Because he already has the votes to get confirmed, and because only his own words can deprive him of this goal, these bland sayings greatly helped Judge Alito get through his first day on the not-so-hot seat. Having the opportunity to repeat them over and over again helped the judge run out the clock on the session and helped him sound professorial without actually requiring him to engage in the sort of academic and intellectual debate for which his long record of court rulings cries out. Alito and Company will breeze to confirmation here if he maintains the lofty level of rhetoric by solemnly declaring, over and over again as much as he can, that the law is why it is because it is.

That is why it is so inexplicable that Committee Democrats seemed so disinterested, distracted and disjointed Tuesday. Yes, they asked a few tough questions—Sen. Charles Schumer (D-NY), near the end of the day, stood out for his doggedness on the issue of abortion rights. And, sure, they made some strong pre-question mini-speeches – Sen. Russell Feingold (D-Wis.) comes to mind. But in the end, they didn't at all press the nominee to explain himself more fully when talking about the limits of presidential power or the role of the judiciary in a time of war. They didn't at all press Judge Alito to get more specific about his views on legislative power or the scope of the Constitution's privacy rights.

Notably, there were more questions about dead-ends issues (the nominee's ethical and financial dealings) than there were about an issue that could affect all of us (the president's domestic spying program). And there were precious few questions about the nominee's position on civil rights or voting rights or workplace rights. It's possible that the judge might also have stonewalled when questioned extensively in these areas. But it's also possible that he might have offered some analysis or perspective in these areas that would have helped round out his form for a nation that is only mildly aware that this one man is perhaps weeks away from fundamentally altering the balance of power on the Supreme Court.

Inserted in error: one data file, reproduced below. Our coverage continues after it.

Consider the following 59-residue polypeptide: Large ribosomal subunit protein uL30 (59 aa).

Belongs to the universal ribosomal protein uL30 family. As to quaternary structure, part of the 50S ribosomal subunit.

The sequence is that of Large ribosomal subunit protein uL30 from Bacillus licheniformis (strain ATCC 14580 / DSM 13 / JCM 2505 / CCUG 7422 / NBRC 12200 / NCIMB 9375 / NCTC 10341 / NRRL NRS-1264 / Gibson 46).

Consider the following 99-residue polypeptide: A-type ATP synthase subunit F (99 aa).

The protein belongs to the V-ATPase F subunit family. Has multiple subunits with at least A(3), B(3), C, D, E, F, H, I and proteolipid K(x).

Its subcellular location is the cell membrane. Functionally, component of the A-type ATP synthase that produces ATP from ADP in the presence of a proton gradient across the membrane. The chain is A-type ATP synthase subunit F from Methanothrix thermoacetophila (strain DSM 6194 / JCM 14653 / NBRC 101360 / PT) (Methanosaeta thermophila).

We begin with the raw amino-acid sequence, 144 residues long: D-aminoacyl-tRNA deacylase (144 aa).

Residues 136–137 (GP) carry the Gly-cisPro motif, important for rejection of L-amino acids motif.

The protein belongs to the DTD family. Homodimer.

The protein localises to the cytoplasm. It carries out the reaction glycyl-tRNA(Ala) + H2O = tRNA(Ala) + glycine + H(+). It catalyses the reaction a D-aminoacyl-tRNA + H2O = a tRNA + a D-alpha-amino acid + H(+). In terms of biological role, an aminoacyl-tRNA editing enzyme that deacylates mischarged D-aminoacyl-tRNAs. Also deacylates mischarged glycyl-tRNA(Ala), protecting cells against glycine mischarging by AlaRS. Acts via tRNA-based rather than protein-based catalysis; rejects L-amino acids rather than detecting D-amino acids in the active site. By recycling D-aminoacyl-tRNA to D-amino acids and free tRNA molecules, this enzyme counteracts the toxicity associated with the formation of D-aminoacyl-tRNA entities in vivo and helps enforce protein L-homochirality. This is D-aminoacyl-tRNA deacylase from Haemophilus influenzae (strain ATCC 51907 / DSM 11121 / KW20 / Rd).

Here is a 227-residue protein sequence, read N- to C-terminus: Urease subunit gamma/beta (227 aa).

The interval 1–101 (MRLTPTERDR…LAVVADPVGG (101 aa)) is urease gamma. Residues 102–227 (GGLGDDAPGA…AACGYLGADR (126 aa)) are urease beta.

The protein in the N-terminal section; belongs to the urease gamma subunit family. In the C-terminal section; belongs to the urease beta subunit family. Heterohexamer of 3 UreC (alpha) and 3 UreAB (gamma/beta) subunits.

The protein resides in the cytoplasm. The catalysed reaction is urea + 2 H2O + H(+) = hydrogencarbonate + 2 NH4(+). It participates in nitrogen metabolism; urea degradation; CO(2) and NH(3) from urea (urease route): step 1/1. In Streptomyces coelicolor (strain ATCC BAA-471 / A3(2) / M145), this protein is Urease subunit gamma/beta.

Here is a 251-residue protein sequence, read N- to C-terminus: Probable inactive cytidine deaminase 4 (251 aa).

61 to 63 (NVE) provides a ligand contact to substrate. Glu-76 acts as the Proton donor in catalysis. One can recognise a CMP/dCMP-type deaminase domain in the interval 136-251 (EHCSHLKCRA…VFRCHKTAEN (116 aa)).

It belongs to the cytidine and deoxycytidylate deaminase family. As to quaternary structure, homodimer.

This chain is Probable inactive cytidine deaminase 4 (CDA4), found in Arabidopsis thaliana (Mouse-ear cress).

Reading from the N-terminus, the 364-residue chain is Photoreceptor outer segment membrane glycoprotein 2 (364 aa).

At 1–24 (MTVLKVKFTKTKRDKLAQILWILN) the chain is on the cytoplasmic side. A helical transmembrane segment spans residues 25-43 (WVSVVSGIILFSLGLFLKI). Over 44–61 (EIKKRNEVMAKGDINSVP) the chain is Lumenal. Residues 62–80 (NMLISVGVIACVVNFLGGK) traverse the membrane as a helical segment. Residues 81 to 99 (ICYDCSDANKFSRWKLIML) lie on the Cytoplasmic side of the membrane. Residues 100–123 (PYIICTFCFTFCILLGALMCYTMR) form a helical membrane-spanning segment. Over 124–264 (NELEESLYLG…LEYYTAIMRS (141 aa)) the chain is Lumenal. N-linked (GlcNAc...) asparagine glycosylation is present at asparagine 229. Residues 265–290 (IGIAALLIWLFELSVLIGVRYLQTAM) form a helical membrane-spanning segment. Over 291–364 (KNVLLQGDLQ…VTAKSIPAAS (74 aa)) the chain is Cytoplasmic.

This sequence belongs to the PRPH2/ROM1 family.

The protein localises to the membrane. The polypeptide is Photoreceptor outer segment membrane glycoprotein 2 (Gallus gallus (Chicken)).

Over and over again, Democratic Senators led Judge Alito to the brink of insightful dialogue only to fail to ask that one additional question that might have pushed him over the edge into true candor. In many ways, these same senators went easier on Judge Alito than they did on Judge Roberts – and I'm fairly sure no one would have taken that bet last week. In those rare cases when Committee Democrats were able to get Judge Alito to get specific, he got so specific about the details of his ruling in prior cases that his responses didn't generate any memorable sound bytes that might sway public opinion. When they got down and dirty, in other words, they were so far down into the mire of legal jargon that the nominee's points were lost in the mud.

Judge Alito was supposed to be a weaker nominee than his predecessor, John Roberts. He was supposed to be facing a more hostile contingent of Committee Democrats who were said to have more ammunition with which to work against him. He was billed as a guy who could get defensive, or argumentative, or downright impatient. So far, none of those predictions have come true. All we really have learned for sure about the judge is that he has mastered the fine art of appearing to say something profound without really saying anything at all. And all we really have discovered about the Democrats on the Judiciary Committee is that their bark Monday was far worse than their bite today.